The decades-long conflict in Northern Ireland known as the Troubles was a bloody, squalid affair that happened just a train ride away from my homeplace outside Dublin. We were its spectators, rarely its victims. At the height of the violence in the 1970s and ’80s, the nightly news brought us images of outlandish carnage: bombings, torture, killings, and dismemberment, roiling inside a picturesque province with a tiny population. That insular place spawned, for the most part, intimate atrocities.
And the fiction mirroring that reality is typically claustrophobic: Ben Kiely’s peerless story "Proxopera," for example, Seamus Deane’s "Reading in the Dark," Eoin McNamee’s "Resurrection Man," Bernard MacLaverty’s "Cal," Louise Dean’s "This Human Season," and straightforward thrillers like Gerald Seymour’s "Harry’s Game." In his new novel, High Dive, the British writer Jonathan Lee widens the lens to focus on one of the most audacious crimes of the Troubles, the IRA’s attempt to assassinate Prime Minister Margaret Thatcher on her home turf. (Because, as one killer explains, “you don’t get an enemy to listen by shouting loudly from afar, you do it by whispering in their ear.”)
The historical facts hardly need dramatizing. On September 15, 1984, Patrick Magee, an IRA explosives expert, checked into the Grand Hotel in Brighton, England, and installed a powerful bomb behind a bathroom panel. The device was set to explode on October 12th, the final day of the Conservative Party conference, when Mrs. Thatcher would be in residence. It did, killing five people and injuring 30 others, disabling some for life. The prime minister survived, her Iron Lady reputation burnished, and the IRA issued its now-famous warning: “We have only to be lucky once. You will have to be lucky always.” Around this spectacle – which is the novel’s culmination — Lee constructs a taut narrative that shuttles between Belfast and Brighton and takes us inside the lives of three main characters: a young IRA bomber, the Grand Hotel’s manager, and the manager’s teenage daughter. The confusions of youth, the disillusionments of middle age, love and regret, are all neatly stitched into the thriller’s tight weave.
We meet 18-year-old Dan in 1978 at his initiation into the IRA. “He could draw a map from memory, replace a tire without a jack, run a decent hundred yards.” But can he kill? A nice Belfast boy who lives with his widowed mother, Dan passes the gruesome test. From that moment on, menace and dread leach into every page as Lee sets his characters on a fatally intersecting course.
Six years after joining the IRA, Dan, now an electrician, travels to England and checks into the Grand Hotel. “He was carrying two sports bags, one on each shoulder,” Freya, the manager’s daughter, notices. “He was wearing a good leather jacket. It seemed a little heavy for the weather.” This passing encounter, early in the novel, vibrates with tension. We know what Dan’s bags contain, we know how many days are left.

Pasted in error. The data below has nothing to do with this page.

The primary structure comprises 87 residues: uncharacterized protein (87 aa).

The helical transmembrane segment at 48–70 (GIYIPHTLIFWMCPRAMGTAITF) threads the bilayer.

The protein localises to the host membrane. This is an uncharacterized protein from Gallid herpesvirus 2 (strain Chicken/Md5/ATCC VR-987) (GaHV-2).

As the timer ticks away, we also get to know Freya Finch and her father, unfortunately nicknamed Moose, once a champion high diver but now a divorced manager overseeing “the careful choreography of guest experiences, the perfect neatness of the rooms and the attractive symmetry of the meals.” The Finches’ bond – fragile yet enduring – constitutes the novel’s emotional core and its light relief. This is also where Lee seems most at home. His Brighton chapters display both his comic agility and his keen eye for the mundane yet theatrical details that preoccupy Moose Finch. As the prime minister’s visit looms, the draping of a towel or the angle of a pillow becomes as critical to Finch as the splicing of a wire or the placing of a detonator is to Dan. The synchronicity is oddly unnerving.
The novel’s Belfast scenes, by contrast, seem like set pieces – the riot, the police raid, the arson attack – and Lee has drawn criticism for getting some important details wrong. Certainly, his IRA commanders have a weakness for Celtic philosophizing, while the Royal Ulster Constabulary behaves like the SS. But it is Dan who holds our attention and frays our nerves as he waits to see if he has succeeded and then wonders, a little unconvincingly, what that means. Freya, stunned by the blast and with worse to come, already knows. “The first trickle of dawn was a breaking egg yolk in the sky.... The light came slow and wide across rooftops, warming long sections of crumbled stone, and she felt her youth being packed away, a piece of paper folded over and over, half-thoughts and quarter-thoughts, gone.”